Editor's views: Bonds of old friends among life's greatest gifts
“Old friends, memory brushes the same years … ” - Paul Simon
I'll never be among the wealthiest or most successful men, but I consider myself one of the luckiest. At least partly, I thank my old friends.
Last weekend, we gathered for the Badgers' homecoming in Madison, and we fell together like the wonderful friends we've been for going on six decades.
Two Mikes, two Scotts, a Jim, a John, a Bill and a Luke. We hugged; we shared updates on children and grandchildren; we enjoyed a tailgate, a few beers and a Badger victory on a glorious autumn day.
Mostly, though, we basked in the warmth of friendships that have endured and grown stronger through the years.
We all grew up in Fort Atkinson, and all but one graduated from high school in 1974. John was a year ahead of us, but he always felt more at home with our group. We all headed to UW-Madison to pursue fun and higher education, and we lived together in various configurations for most of our time there.
We went our own ways after college, but none of us went back to Fort. Los Angeles, Milwaukee, Boston, Madison, Chicago, Washington and Idaho have been home to one or more, but we've always kept in touch.
Interestingly, we've all done well. We were children of the 1960s and early '70s, and we became long-haired, rock-listening, fun-loving college students who were more focused on the next pub crawl than the next exam. Our parents wondered if we'd ever amount to anything.
Well, one become a doctor, another a lawyer and another a high-powered finance guy with a Fortune 500 company. They're mostly retired. The rest of us are still working, but we've made our ways just fine, and we can see more relaxation and travel in our not-too-distant futures.
Through it all, we knew we had something special, and we weren't about to let it go. We sometimes went a few years between gatherings, and not all of us could always make them. Kids, jobs and other complications got in the way. We made the most of our celebrations when we could, though. We always had. The parties are legendary, and we laugh until it hurts when we remember the late nights and the crazy behavior.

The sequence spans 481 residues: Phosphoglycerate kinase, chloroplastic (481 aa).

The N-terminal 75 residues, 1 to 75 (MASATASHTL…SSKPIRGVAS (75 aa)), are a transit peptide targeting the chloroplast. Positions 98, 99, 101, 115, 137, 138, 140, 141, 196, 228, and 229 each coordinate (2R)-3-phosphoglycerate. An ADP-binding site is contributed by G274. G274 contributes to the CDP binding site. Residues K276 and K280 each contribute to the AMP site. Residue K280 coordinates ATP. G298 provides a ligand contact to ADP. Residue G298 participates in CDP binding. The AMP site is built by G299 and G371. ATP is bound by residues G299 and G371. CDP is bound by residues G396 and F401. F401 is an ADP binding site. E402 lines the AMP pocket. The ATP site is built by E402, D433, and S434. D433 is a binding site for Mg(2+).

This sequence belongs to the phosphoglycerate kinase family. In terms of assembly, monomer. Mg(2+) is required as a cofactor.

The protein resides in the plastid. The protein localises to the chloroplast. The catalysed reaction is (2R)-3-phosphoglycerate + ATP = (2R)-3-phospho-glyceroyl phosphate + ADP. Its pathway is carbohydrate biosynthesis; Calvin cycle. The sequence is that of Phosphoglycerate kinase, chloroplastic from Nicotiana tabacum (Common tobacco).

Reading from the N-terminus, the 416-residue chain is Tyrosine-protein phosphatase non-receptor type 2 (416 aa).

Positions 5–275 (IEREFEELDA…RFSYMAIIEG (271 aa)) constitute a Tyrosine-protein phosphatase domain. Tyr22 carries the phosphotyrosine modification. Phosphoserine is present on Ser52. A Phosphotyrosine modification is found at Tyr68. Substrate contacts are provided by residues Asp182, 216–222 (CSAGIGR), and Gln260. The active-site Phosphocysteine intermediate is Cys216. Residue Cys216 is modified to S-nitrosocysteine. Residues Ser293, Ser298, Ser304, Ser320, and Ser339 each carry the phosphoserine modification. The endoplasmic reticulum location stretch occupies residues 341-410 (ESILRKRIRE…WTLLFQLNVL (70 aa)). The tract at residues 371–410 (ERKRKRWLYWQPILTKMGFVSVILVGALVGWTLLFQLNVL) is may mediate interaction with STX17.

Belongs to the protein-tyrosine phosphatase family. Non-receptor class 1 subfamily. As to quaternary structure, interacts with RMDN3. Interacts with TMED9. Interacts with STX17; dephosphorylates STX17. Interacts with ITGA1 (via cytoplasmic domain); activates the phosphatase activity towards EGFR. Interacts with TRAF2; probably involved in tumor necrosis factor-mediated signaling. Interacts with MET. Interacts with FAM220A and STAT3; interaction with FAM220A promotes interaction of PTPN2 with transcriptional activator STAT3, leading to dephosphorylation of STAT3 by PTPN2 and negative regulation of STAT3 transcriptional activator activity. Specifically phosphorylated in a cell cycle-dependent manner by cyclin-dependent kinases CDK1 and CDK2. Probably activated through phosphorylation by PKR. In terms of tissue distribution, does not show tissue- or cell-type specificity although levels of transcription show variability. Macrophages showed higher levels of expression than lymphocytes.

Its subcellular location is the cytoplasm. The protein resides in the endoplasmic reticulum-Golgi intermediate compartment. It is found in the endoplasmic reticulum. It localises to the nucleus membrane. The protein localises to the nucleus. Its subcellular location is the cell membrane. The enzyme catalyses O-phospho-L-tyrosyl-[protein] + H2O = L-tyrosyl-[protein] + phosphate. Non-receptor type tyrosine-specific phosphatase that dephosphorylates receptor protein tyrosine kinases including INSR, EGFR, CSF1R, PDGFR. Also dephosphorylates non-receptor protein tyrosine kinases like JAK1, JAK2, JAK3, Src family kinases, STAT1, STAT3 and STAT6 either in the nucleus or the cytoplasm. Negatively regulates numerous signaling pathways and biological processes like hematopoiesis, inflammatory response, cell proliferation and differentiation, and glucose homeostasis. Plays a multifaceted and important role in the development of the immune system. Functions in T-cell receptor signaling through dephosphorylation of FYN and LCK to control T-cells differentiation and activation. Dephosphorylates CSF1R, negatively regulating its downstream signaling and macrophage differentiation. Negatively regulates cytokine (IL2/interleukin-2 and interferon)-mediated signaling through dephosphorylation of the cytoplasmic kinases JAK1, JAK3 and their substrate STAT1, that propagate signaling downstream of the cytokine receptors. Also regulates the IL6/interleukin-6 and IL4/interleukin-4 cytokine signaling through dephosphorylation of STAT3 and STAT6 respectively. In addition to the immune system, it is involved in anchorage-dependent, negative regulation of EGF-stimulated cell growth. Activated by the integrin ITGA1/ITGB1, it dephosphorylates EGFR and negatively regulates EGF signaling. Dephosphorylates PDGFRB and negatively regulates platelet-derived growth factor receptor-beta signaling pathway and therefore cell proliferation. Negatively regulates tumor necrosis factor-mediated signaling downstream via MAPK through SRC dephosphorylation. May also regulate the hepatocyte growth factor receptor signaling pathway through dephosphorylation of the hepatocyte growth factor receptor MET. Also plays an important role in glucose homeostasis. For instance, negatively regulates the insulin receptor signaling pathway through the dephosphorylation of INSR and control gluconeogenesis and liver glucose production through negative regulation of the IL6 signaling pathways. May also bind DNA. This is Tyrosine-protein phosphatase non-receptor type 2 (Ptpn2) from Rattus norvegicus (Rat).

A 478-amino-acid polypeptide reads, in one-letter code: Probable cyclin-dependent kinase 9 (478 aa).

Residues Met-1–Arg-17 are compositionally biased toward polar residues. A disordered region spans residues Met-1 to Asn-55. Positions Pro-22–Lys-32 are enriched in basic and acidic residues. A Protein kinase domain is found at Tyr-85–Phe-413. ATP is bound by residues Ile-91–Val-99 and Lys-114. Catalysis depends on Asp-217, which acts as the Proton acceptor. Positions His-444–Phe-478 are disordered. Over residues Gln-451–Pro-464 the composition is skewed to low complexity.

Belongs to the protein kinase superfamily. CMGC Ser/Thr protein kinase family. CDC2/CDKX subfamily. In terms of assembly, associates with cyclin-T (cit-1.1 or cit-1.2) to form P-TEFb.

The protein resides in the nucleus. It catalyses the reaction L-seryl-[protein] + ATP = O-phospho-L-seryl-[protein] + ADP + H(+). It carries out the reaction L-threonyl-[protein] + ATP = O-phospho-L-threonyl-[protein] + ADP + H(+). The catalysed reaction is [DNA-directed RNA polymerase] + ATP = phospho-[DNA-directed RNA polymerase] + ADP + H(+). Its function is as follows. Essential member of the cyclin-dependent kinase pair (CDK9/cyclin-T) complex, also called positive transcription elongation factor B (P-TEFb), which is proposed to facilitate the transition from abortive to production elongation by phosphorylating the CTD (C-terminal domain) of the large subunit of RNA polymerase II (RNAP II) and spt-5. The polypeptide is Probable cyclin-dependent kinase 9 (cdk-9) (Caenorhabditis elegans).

Now, we're in our late 50s, and we make a point of gathering at least once a year, often for a Badger football game. More years than not, we come together another time or two, and some of us see each other regularly for golf, a ballgame or dinner out.
These days, though, we're lucky to make 11 p.m., and we spend too much time talking about our ailments and afflictions. We're far from finished, though. We ended last weekend by planning our next outing, and it looks to be an adventure.
I remember people we met from other places in college wondering why we continued to hang out with our high school friends. Didn't we want to meet new people and expand our circles? Sure we did, and we all made plenty of new friends at UW.
None, however, could match the bond that this bunch from Fort Atkinson shared. Too many experiences. Too many memories. Too many good times ahead.
When I hear people talking about how they lost touch with their friends from youth or high school and have never felt a need to reacquaint, I think of my buddies. Of all the joys in life, there's nothing like old friends, and few people have shared so much over so many years.
Everyone should be so lucky.
Scott W. Angus is editor of The Gazette and vice president of news for Bliss Communications. His email is firstname.lastname@example.org. You can follow him on Twitter at @sangus_.